Each take-off and landing direction at Dunstable presents the tug pilot with particular problems and specific procedures to follow. Below are the links which will take you to the notes and diagrams relating to each of the take-off and landing directions.
There is a considerable risk to people and gliders when the engine is running. Therefore, tugs should always be parked and taxiied well away from the launch point area. As a rule, a tug should not approach closer than 20 meters to a glider waiting to launch, normally a greater and safer distance can be achieved. The tug pilot should not “lay out the rope” with the tug prior to the next launch. Endeavour to trail the rope in such a way that the onus on the ground handler is to walk behind the tug to collect the rope thus avoiding potential conflict with the propeller.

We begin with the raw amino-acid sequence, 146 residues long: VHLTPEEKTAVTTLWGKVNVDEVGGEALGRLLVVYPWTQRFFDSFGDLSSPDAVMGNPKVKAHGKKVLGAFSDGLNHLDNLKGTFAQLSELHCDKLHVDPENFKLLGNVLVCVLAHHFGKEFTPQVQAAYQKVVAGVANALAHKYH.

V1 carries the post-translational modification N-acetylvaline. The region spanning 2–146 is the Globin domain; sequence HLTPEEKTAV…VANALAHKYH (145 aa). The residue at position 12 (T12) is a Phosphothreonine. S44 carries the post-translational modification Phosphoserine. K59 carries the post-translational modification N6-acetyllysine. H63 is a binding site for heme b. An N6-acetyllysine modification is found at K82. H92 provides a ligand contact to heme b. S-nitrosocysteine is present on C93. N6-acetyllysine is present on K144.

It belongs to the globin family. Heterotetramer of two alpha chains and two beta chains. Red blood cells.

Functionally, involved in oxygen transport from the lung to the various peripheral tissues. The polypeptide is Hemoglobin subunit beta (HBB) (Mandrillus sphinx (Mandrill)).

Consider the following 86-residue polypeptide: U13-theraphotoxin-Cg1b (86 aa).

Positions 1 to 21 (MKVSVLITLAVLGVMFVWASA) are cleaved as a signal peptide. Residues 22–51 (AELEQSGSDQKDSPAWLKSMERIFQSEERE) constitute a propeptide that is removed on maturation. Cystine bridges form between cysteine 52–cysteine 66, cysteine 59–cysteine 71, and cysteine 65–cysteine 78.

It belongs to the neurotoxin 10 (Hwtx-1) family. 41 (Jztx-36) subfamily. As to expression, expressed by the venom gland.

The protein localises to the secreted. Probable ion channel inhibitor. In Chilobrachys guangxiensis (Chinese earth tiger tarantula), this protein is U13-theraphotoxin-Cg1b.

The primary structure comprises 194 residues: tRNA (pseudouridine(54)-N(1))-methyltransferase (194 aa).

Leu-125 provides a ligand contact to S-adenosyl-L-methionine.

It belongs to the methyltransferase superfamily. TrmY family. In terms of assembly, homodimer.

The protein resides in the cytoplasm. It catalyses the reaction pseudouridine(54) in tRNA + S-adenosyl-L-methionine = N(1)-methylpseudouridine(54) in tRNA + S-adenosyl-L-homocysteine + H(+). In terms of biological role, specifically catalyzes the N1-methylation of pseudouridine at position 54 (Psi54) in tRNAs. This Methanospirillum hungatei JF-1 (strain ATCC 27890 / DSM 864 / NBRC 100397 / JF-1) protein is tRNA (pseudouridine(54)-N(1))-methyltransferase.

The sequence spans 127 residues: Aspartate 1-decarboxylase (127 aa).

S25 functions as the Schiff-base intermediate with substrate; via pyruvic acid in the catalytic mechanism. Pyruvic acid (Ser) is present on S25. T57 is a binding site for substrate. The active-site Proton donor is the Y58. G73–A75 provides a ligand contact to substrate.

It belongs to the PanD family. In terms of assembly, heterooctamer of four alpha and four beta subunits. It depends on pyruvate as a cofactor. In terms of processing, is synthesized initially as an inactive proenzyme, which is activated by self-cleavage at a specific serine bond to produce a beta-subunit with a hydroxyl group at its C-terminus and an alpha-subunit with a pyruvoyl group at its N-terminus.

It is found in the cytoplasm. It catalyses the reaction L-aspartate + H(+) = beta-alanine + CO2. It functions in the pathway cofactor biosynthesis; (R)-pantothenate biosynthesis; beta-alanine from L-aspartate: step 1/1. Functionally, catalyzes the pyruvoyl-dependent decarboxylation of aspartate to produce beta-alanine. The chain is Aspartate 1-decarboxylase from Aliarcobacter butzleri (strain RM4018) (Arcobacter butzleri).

The North East and West run operations may require the tug to cross the winch cables. In all cases the cables should be crossed slowly and at right angles, turning should be delayed until the tow rope has passed over the cables. If any resistance is felt, the tug should be stopped, a radio call made to the ‘tower’ to explain and prevent any further launching. Shut the tug down and investigate.
All communications with the tug should be by radio, discourage any members who may approach the tug when the engine is running.
Prepared take-off runs (Patches)